Liberal Democrat leadership contender Jo Swinson insists that being a Scottish MP will not hinder her efforts to take the helm of a UK-wide party in the era of devolution.
Former Labour prime minister Gordon Brown found himself under fire in the role from some who said he was taking decisions about the NHS and schools south of the border, while such issues in his then Kirkcaldy and Cowdenbeath constituency were decided by the Scottish Parliament.
But the East Dunbartonshire MP and Liberal Democrat deputy leader told Scotland on Sunday the situation was not a flaw in the UK political system.
“I think it’s a strength,” she insisted.
“We’re a country of four great nations and our United Kingdom is stronger because of those four nations and so it is vital that our UK parliament and our UK government is drawn from those different parts of the UK, and that those voices are heard and listened to and that they’re instrumental in the decisions being taken.
“If I think about it, in our own party’s history, we had Charles Kennedy, one of the most successful leaders of the Liberal Democrats who took us to our highest ever numbers of members of parliament.
“There’s lots of division in our country at the moment in lots of different ways. One of those is geographic, and making sure that politics isn’t seen as something which is all about London and the South-East is more important in these times than ever.”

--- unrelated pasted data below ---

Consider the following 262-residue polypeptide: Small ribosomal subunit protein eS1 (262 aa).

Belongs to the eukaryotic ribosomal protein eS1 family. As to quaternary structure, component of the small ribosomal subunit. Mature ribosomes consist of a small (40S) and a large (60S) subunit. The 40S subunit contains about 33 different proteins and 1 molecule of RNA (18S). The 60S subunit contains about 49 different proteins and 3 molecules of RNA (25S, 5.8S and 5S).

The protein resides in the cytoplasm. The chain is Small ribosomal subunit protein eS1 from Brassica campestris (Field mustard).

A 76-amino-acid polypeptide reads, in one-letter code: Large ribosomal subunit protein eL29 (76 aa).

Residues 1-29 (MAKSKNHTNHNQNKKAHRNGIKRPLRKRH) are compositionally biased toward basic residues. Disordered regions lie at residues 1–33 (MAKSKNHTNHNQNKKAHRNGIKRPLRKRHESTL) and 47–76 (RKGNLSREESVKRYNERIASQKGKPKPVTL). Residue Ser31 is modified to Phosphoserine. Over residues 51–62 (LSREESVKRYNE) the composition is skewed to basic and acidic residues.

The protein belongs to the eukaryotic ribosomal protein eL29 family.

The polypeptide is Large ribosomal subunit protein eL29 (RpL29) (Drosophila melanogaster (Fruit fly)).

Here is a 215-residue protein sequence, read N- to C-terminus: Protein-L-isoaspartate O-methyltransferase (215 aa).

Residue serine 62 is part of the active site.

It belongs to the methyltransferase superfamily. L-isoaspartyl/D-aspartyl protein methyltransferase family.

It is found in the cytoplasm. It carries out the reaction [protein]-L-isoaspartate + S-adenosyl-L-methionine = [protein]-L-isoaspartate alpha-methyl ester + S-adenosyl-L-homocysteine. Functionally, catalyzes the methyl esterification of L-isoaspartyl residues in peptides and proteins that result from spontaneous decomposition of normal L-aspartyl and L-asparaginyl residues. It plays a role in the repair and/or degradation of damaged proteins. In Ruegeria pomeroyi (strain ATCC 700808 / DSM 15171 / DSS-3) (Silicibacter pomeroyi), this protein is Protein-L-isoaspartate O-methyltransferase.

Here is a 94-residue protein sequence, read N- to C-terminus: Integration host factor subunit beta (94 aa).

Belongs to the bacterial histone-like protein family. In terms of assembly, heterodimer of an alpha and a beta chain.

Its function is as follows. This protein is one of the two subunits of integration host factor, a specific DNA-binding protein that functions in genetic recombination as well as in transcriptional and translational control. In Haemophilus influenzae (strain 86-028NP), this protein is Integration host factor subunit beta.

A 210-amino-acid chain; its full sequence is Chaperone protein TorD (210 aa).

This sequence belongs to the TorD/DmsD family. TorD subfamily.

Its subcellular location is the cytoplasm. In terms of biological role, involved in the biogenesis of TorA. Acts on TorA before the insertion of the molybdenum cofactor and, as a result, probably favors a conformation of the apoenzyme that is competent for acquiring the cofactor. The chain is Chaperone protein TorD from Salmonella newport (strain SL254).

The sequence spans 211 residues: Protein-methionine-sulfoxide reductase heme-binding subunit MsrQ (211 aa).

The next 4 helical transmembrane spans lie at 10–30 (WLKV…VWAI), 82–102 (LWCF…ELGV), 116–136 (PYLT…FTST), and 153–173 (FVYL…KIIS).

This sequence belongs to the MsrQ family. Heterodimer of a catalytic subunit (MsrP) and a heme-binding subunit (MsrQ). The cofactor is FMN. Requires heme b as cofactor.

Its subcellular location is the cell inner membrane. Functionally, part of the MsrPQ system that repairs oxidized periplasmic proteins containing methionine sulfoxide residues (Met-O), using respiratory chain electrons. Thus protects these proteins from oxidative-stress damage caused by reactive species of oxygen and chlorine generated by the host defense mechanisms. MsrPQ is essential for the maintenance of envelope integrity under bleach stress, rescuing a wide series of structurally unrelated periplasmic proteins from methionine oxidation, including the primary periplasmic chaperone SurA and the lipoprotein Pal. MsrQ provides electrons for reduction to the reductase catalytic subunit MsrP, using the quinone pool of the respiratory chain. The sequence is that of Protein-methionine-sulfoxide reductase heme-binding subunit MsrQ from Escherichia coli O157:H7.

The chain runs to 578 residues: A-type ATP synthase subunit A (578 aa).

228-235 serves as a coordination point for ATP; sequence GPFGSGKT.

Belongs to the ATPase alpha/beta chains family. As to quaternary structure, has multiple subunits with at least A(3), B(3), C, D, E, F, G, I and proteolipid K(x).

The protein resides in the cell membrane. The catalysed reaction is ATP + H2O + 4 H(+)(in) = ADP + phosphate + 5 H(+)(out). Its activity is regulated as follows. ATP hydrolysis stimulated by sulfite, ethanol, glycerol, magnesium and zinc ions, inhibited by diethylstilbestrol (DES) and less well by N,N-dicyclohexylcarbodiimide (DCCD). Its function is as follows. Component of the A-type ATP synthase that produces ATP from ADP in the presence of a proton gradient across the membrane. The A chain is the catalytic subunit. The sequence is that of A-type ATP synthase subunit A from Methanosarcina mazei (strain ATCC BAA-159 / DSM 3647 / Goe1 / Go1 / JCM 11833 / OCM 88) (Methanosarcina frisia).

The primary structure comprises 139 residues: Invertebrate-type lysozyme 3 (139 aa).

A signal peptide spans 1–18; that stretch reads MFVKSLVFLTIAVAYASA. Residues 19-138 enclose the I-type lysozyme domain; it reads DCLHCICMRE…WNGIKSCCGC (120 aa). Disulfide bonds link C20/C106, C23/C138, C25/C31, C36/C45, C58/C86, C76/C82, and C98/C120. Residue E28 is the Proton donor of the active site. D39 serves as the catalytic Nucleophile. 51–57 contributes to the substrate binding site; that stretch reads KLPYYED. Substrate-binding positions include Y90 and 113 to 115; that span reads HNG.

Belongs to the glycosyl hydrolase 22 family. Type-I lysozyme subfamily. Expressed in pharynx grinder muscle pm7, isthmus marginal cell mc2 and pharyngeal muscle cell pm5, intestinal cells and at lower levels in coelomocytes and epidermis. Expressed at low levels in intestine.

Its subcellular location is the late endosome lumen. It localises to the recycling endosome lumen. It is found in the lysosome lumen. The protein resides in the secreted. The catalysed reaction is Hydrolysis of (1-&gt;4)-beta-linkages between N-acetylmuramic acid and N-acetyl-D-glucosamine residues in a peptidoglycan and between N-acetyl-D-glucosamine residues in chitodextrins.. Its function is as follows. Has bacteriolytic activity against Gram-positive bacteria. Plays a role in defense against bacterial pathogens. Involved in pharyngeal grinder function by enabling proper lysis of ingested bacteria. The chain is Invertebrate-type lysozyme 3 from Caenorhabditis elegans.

Swinson, married to ex-Lib Dem MP Duncan Hames, was the youngest member of Parliament when she was first elected at the age of 25 in 2005.
She served as business minister in the Coalition Government, but is less experienced than her opponent for the leadership, former UK energy secretary Ed Davey.
Both are out to capitalise on the party’s return to the political fore after widespread gains in the recent EU elections on an anti-Brexit platform which attracted moderate voters from the Tories and Labour.
Swinson found herself outside parliament after losing her seat to the SNP’s John Nicolson in 2015, before winning it back two years later.
“Anyone who loses their seat will say that it’s painful and I’ve always felt at elections counts that to lose your job on national television is not a pleasant thing for anybody. My husband and I lost our seats on the same day and had a 16-month-old baby so it was a really stressful time.
“At the same time I learned a huge amount.
“I didn’t want to lose, but I did have that space to reflect on what was really important in politics. What was my motivation for doing it? I wasn’t standing in the 2017 election as some kind of default. I was really determined that I wanted to get back into the political debate because I was worried about the direction that our country was going in on both sides of the border and I think that’s given me even more steel and determination in what I want to achieve.
“It also gave me a couple of years when I had that perspective when remembering that for most people what goes on in the bubble of politics – whether that’s in Holyrood or Westminster – is still seen as pretty distant.
“The impact is actually where it touches people’s lives and that’s what you need to focus on.”